Today the baby alpaca came out of the dyepot - and I was a bit surprised to see how different it was to the wool sample I dyed yesterday :-
That one is a really bright, vibrant green (in fact, it looks like I've photo-shopped it, but it's the original photo taken in exactly the same light as the top photo) and I couldn't understand why the baby alpaca was duller. I love both colours, but the ratios of wool to flowers were almost the same in each case. Then I realised what I'd done.
When I dyed the small sample, I used an aluminium or stainless steel pan, I'm not sure just what it is. But when I did the second batch I needed a much bigger pan so used my large enamel one. Enamel is usually good for dyeing because it won't change the colour of the dye. Unfortunately, it's getting a bit old and there are some "dinks" in the enamel where bits are missing. Underneath these patches it's probably a bit rusty, and rust = iron oxide. Iron is a mordant and is often used as an after-bath to alter the colour of dyes. Iron "saddens" the colour, and I think that's what's happened here.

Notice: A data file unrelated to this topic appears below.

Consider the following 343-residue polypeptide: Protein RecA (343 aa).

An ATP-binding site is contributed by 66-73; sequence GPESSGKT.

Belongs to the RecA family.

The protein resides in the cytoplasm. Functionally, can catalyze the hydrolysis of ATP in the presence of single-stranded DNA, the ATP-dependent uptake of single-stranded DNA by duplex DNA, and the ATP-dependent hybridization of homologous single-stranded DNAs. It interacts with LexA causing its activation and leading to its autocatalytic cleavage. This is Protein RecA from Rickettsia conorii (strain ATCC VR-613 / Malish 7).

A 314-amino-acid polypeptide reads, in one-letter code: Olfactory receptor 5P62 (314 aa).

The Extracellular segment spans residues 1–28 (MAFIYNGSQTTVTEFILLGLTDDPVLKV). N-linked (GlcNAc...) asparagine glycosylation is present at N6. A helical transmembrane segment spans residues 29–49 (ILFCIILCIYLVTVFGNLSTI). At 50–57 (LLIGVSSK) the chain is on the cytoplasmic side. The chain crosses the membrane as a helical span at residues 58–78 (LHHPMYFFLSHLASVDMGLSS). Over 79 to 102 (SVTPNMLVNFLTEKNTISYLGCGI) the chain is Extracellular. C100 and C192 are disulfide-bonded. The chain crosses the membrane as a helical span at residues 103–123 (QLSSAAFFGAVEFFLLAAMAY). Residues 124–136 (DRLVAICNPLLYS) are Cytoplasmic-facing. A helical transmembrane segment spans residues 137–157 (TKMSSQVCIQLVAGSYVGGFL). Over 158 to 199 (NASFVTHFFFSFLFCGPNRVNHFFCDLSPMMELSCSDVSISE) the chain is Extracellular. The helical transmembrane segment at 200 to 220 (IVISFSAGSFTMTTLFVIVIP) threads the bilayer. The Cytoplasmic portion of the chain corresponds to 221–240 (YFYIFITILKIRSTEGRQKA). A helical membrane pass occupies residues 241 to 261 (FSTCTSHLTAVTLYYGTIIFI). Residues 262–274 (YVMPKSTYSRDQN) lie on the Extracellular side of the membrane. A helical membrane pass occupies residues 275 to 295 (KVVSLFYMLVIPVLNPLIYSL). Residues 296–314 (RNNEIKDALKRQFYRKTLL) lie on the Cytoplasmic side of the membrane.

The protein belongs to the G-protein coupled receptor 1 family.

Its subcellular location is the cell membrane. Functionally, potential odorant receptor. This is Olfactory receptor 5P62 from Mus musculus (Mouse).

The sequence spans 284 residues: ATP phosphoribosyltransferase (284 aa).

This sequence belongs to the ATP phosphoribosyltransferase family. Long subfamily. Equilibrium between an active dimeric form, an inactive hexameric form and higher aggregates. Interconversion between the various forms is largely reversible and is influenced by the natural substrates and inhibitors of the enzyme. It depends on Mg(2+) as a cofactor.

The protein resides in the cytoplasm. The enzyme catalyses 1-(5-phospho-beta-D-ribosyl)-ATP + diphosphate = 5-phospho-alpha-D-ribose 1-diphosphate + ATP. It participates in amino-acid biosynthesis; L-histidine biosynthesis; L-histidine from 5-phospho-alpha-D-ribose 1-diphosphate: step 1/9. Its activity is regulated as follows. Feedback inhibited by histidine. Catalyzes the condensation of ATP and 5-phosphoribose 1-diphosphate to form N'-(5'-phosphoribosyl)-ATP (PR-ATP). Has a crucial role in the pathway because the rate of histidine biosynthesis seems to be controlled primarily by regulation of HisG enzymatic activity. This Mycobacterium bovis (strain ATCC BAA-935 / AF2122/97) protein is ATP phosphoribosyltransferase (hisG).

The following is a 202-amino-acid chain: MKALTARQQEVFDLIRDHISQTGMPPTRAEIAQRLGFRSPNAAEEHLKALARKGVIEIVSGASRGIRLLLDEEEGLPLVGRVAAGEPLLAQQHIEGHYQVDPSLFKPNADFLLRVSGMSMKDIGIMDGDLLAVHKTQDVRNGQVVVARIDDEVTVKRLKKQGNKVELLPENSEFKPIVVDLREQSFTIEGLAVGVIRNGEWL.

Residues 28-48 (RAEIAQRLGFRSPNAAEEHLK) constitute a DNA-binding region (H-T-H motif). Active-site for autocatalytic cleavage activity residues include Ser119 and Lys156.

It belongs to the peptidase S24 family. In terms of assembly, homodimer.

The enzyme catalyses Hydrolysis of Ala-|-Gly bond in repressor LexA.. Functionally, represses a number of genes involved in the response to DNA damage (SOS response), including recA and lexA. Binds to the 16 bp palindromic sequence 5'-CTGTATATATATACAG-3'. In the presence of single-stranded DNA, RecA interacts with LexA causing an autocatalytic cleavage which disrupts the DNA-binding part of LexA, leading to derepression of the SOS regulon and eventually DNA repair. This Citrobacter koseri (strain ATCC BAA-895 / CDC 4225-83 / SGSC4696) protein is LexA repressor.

I think I'll have to spray the pan with some enamel paint so it doesn't happen again.
I was just about to throw the rest of the contents of the dyepot onto the compost heap this morning when I realised there was actually quite a lot of colour left in there. I strained the dead flowers out (which were getting a bit pongy) and put some of the liquid into a large plastic bowl. I still had one more skein of baby alpaca which I'd mordanted, so that has gone into the bowl. I'll leave it in there for a few days and see what comes out. If it's a brighter colour it'll just reinforce my theory of the pan being to blame.